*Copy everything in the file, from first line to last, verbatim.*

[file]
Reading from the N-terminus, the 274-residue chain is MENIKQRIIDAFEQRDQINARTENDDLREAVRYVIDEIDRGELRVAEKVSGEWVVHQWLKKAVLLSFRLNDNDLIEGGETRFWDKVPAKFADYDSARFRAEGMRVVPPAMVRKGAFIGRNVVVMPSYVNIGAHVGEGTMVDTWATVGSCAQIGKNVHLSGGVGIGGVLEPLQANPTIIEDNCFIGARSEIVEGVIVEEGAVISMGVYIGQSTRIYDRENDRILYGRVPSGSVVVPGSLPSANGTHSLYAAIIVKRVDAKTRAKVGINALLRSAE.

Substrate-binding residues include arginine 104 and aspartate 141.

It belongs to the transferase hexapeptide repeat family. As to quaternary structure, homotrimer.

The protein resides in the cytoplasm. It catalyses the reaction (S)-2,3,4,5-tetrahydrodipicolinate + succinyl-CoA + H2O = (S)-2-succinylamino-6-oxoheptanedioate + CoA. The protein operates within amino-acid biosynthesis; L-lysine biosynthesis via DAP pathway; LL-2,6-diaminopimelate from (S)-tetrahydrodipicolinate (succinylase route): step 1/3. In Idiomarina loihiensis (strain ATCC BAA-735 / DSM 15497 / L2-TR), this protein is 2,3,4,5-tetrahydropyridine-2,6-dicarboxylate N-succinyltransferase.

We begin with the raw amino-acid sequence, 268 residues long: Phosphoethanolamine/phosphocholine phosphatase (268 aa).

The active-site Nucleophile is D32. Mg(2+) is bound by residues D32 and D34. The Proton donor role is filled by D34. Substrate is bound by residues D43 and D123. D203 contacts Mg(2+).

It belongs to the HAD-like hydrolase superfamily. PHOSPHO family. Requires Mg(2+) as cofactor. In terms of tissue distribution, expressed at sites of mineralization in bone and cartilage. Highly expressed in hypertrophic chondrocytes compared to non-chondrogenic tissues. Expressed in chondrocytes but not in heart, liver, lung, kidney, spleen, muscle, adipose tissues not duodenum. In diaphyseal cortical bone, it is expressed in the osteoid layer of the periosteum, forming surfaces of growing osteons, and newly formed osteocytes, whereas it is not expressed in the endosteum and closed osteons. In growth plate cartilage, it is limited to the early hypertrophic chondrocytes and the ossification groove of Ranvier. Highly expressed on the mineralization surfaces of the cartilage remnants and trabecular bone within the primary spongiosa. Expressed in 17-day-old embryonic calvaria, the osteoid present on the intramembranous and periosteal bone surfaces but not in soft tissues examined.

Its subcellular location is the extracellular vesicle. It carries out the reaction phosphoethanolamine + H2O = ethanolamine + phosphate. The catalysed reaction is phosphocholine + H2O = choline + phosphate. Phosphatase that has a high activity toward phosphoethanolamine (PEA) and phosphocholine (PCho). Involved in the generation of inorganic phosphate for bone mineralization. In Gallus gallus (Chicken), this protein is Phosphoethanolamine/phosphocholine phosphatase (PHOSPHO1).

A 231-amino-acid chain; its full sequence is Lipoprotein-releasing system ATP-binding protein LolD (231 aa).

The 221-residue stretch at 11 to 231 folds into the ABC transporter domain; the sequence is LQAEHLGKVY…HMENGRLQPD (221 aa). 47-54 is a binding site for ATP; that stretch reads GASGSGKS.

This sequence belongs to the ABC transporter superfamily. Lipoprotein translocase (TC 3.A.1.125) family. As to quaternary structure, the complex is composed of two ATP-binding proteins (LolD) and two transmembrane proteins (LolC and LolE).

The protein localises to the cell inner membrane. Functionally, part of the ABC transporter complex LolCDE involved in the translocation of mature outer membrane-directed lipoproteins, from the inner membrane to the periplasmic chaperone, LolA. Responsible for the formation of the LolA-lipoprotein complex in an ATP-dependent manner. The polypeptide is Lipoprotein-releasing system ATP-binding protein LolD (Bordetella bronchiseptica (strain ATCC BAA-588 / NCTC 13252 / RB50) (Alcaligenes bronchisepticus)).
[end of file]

Reading from the N-terminus, the 274-residue chain is MENIKQRIIDAFEQRDQINARTENDDLREAVRYVIDEIDRGELRVAEKVSGEWVVHQWLKKAVLLSFRLNDNDLIEGGETRFWDKVPAKFADYDSARFRAEGMRVVPPAMVRKGAFIGRNVVVMPSYVNIGAHVGEGTMVDTWATVGSCAQIGKNVHLSGGVGIGGVLEPLQANPTIIEDNCFIGARSEIVEGVIVEEGAVISMGVYIGQSTRIYDRENDRILYGRVPSGSVVVPGSLPSANGTHSLYAAIIVKRVDAKTRAKVGINALLRSAE.

Substrate-binding residues include arginine 104 and aspartate 141.

It belongs to the transferase hexapeptide repeat family. As to quaternary structure, homotrimer.

The protein resides in the cytoplasm. It catalyses the reaction (S)-2,3,4,5-tetrahydrodipicolinate + succinyl-CoA + H2O = (S)-2-succinylamino-6-oxoheptanedioate + CoA. The protein operates within amino-acid biosynthesis; L-lysine biosynthesis via DAP pathway; LL-2,6-diaminopimelate from (S)-tetrahydrodipicolinate (succinylase route): step 1/3. In Idiomarina loihiensis (strain ATCC BAA-735 / DSM 15497 / L2-TR), this protein is 2,3,4,5-tetrahydropyridine-2,6-dicarboxylate N-succinyltransferase.

We begin with the raw amino-acid sequence, 268 residues long: Phosphoethanolamine/phosphocholine phosphatase (268 aa).

The active-site Nucleophile is D32. Mg(2+) is bound by residues D32 and D34. The Proton donor role is filled by D34. Substrate is bound by residues D43 and D123. D203 contacts Mg(2+).

It belongs to the HAD-like hydrolase superfamily. PHOSPHO family. Requires Mg(2+) as cofactor. In terms of tissue distribution, expressed at sites of mineralization in bone and cartilage. Highly expressed in hypertrophic chondrocytes compared to non-chondrogenic tissues. Expressed in chondrocytes but not in heart, liver, lung, kidney, spleen, muscle, adipose tissues not duodenum. In diaphyseal cortical bone, it is expressed in the osteoid layer of the periosteum, forming surfaces of growing osteons, and newly formed osteocytes, whereas it is not expressed in the endosteum and closed osteons. In growth plate cartilage, it is limited to the early hypertrophic chondrocytes and the ossification groove of Ranvier. Highly expressed on the mineralization surfaces of the cartilage remnants and trabecular bone within the primary spongiosa. Expressed in 17-day-old embryonic calvaria, the osteoid present on the intramembranous and periosteal bone surfaces but not in soft tissues examined.

Its subcellular location is the extracellular vesicle. It carries out the reaction phosphoethanolamine + H2O = ethanolamine + phosphate. The catalysed reaction is phosphocholine + H2O = choline + phosphate. Phosphatase that has a high activity toward phosphoethanolamine (PEA) and phosphocholine (PCho). Involved in the generation of inorganic phosphate for bone mineralization. In Gallus gallus (Chicken), this protein is Phosphoethanolamine/phosphocholine phosphatase (PHOSPHO1).

A 231-amino-acid chain; its full sequence is Lipoprotein-releasing system ATP-binding protein LolD (231 aa).

The 221-residue stretch at 11 to 231 folds into the ABC transporter domain; the sequence is LQAEHLGKVY…HMENGRLQPD (221 aa). 47-54 is a binding site for ATP; that stretch reads GASGSGKS.

This sequence belongs to the ABC transporter superfamily. Lipoprotein translocase (TC 3.A.1.125) family. As to quaternary structure, the complex is composed of two ATP-binding proteins (LolD) and two transmembrane proteins (LolC and LolE).

The protein localises to the cell inner membrane. Functionally, part of the ABC transporter complex LolCDE involved in the translocation of mature outer membrane-directed lipoproteins, from the inner membrane to the periplasmic chaperone, LolA. Responsible for the formation of the LolA-lipoprotein complex in an ATP-dependent manner. The polypeptide is Lipoprotein-releasing system ATP-binding protein LolD (Bordetella bronchiseptica (strain ATCC BAA-588 / NCTC 13252 / RB50) (Alcaligenes bronchisepticus)).